"Deeply worrying" humanitarian outlook in Iraq

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Iraqis displaced from Ramadi District in Anbar Governorate. Photo: UN Iraq

The humanitarian outlook in Iraq remains deeply worrying, with the number of people in need of assistance having grown seven-fold in nearly one year, according to the UN.

Members of the Security Council were briefed on Thursday on the situation in Iraq, where violence continues to take what has been described as a "terrible toll" on the population.

Stephanie Coutrix reports.

Since June last year, the UN estimates that more than 15,000 people have been killed in Iraq.

The Head of the UN Mission there, Ján Kubiš told the Security Council that in meetings with a broad range of Iraq's leaders, he has heard major differences of opinion on how to solve the challenges the country is facing.

But he said there was a general consensus on how to successfully counter Iraq's common enemy—the so-called terrorist group ISIL.

"In the majority of my meetings with Iraq's political representatives, I have heard one message – a military solution alone will not be enough to defeat ISIL. For any military gains to be sustainable, the Government of Iraq must also restore the confidence if disaffected communities that they will assume a share in governing their matters, in the State's ability to ensure their protection from violence, to deliver justice, and create conditions for their fair participation in society."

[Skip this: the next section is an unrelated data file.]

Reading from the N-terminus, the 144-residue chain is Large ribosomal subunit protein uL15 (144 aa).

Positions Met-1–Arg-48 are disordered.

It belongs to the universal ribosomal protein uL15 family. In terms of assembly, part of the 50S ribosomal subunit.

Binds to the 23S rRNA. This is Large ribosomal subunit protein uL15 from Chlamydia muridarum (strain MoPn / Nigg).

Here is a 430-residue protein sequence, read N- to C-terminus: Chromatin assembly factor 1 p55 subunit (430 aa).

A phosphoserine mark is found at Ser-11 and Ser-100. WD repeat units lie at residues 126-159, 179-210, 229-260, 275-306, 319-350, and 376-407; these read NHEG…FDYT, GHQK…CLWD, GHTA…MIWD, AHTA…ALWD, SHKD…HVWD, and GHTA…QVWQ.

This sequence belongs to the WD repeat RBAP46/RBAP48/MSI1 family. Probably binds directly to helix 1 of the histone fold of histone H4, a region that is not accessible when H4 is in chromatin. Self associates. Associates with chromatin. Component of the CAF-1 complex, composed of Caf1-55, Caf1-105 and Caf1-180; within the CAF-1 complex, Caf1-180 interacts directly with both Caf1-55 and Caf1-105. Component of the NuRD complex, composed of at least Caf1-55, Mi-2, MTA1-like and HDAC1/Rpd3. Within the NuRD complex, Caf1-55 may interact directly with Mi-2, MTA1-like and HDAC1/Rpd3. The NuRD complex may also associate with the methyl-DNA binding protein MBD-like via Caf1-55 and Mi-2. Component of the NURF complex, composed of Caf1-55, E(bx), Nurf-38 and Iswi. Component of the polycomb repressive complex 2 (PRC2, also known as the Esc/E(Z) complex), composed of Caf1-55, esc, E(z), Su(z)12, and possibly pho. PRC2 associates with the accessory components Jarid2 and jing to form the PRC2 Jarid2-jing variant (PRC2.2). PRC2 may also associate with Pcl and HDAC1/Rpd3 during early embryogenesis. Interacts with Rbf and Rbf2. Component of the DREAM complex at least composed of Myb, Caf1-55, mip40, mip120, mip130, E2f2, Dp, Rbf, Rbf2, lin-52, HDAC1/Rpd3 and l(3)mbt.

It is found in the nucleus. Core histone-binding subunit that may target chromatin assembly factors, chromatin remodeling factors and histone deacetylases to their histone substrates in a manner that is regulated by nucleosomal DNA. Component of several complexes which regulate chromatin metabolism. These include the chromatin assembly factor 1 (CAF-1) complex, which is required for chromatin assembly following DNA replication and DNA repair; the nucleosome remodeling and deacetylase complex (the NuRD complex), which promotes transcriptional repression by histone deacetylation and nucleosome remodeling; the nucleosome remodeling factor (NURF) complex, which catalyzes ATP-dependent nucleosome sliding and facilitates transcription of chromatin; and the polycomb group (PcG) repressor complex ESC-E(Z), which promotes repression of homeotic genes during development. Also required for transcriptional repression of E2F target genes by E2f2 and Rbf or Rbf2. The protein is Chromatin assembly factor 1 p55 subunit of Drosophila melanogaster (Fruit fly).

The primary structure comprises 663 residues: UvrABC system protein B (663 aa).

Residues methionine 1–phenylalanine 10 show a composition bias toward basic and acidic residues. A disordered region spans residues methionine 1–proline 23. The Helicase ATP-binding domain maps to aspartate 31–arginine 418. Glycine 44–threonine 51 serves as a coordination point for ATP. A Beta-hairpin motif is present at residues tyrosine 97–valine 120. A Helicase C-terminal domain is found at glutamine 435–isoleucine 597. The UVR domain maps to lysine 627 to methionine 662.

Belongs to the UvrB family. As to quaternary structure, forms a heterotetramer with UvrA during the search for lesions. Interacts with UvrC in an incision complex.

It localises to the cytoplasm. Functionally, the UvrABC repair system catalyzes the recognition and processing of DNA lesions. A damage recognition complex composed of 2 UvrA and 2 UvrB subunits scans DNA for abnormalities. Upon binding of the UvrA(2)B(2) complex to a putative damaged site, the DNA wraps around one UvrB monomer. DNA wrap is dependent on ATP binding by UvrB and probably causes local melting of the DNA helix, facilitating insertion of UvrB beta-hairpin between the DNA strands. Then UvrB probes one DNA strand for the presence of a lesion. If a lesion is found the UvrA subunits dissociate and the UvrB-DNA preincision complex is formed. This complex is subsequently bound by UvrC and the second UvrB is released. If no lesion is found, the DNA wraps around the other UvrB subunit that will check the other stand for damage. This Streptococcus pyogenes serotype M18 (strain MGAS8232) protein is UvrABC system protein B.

Mr Kubiš added that as a priority, the Government needs to urgently continue taking measures to restore civilian responsibility for security and the rule of law in areas liberated from terrorists.

But he warned that the Government is having difficulty doing this on top of massive humanitarian needs.

Stephanie Coutrix, United Nations.

Duration: 1’18″

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